Opinion - Another war film, another history rewrite
2017-08-15 06:51:39 -
Opinion
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By Mohammed Samaana


To be fair on Christopher Nolan, he did demonstrate in his new film Dunkirk that the British could do it all alone. He single-handedly made a number of other nations angry in the process, and that’s as far as it goes for doing it alone at Dunkirk. The rest of his film was a rewriting of history, though I suppose that’s another thing Nolan did by himself.

 

Oxford historian Yasmeen Khan was right to criticise Nolan’s distortion of history and to point out that it was not Britain alone that fought the Nazis during the Second World War, but the entire British Empire – with the contribution of millions of soldiers from different colonies. A significant number of these were Punjabi Muslims, from a region which is now part of Pakistan, and that’s not to forget soldiers of other faiths including Sikhs, Jews, Hindus and possibly some Buddhists. 

 

In his film, however, Nolan completely ignored the contribution of about five million Asian, African and Caribbean soldiers, as well as troops from Britain’s own ethnic minorities.

 

Perhaps one of the most inspiring stories of the war was the story of a woman of Muslim background called Noor Inayat Khan. She was the first female secret agent sent by the British Special Operation Executive to Nazi-occupied France, as a radio operator. After most of her network were arrested, she chose to stay in France in order to send messages to London until she was betrayed by a French woman and arrested by the Nazis, who executed her in 1944 at the young age of 30. Noor was posthumously awarded the George Cross in 1949.

 

It is worth pointing out that historians who are interested in studying and highlighting the contribution and sacrifice made by soldiers from different parts of the empire still tend to overlook the role played by Muslim soldiers from Arab countries that were under British rule.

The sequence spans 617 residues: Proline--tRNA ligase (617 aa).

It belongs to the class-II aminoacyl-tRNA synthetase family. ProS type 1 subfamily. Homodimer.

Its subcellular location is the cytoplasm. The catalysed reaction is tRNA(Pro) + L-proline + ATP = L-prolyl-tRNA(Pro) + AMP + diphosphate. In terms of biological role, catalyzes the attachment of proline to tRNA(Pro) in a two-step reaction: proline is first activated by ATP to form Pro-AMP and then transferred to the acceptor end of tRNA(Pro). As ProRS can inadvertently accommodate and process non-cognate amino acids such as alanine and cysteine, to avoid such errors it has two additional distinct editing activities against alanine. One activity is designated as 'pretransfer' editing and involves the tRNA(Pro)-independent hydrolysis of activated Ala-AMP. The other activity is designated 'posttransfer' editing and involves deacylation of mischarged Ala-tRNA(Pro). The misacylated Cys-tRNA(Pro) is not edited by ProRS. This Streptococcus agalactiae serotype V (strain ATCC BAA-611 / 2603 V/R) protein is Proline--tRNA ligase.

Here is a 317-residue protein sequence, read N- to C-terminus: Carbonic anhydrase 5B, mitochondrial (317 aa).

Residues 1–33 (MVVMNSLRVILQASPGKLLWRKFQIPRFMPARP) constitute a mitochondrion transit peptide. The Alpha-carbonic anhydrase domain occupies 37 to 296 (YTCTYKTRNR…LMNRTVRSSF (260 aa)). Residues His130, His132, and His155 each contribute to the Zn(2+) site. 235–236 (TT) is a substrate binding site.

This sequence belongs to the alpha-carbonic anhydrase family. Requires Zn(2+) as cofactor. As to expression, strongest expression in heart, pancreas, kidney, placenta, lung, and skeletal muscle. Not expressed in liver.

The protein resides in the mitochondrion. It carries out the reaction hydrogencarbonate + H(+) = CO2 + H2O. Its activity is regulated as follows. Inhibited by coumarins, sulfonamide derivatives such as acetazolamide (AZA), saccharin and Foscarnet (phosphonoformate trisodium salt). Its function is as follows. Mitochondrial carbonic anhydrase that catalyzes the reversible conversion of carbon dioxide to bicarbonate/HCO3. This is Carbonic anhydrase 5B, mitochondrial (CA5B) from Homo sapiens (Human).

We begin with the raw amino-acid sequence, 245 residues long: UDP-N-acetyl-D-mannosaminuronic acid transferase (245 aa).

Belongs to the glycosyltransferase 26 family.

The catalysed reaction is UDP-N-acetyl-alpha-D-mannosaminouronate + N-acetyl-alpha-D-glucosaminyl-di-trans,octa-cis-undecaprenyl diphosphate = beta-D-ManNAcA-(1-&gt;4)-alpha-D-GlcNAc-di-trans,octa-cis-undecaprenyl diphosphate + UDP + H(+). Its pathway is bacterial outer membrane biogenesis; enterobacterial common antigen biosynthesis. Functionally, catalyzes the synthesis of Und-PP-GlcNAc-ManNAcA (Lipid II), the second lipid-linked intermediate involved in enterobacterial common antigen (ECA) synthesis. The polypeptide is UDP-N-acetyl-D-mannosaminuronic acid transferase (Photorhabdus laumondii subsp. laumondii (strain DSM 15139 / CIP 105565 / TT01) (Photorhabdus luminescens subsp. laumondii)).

The French, too, were outraged as their soldiers were completely absent in a film about an important part of their history during the war. But even the French have a skeleton in the cupboard: France also used Muslim soldiers from Arab countries that were under their occupation, including Tunisia, Algeria, and Morocco. In Days of Glory, a film made by Algerian director Rachid Bouchareb, the discrimination faced by soldiers from Arab and African origins at the hands of their white French comrades is well highlighted.

 

With all the upset, Dunkirk surely made at least one British man happy, and that’s former Ukip leader Nigel Farage, who endorsed the film wholeheartedly as it mirrors his imaginary views of Britain standing alone and winning without any relation with the rest of Europe. I suppose Nolan can be assured the Germans can’t complain either, albeit for the wrong reasons, as their soldiers secure their place in any film of the war. 

 

Come to think of it, maybe Muslims shouldn’t complain either since this is a film with plenty of men carrying guns but none of them are Muslim, a contrast to the usual action movie fare.

 

In all seriousness, Dunkirk is yet another film about the fight against the Nazis but which treats Africans, Asians, Arabs and Muslims with a disrespect that of which the Third Reich would have approved. Perhaps Christopher Nolan needs to be made aware that informing the public about the role of non-whites in fighting the Nazis would encourage the acceptance of those who too often perceived as inferior.


Mohammed Samaana is a freelance writer based in Belfast.

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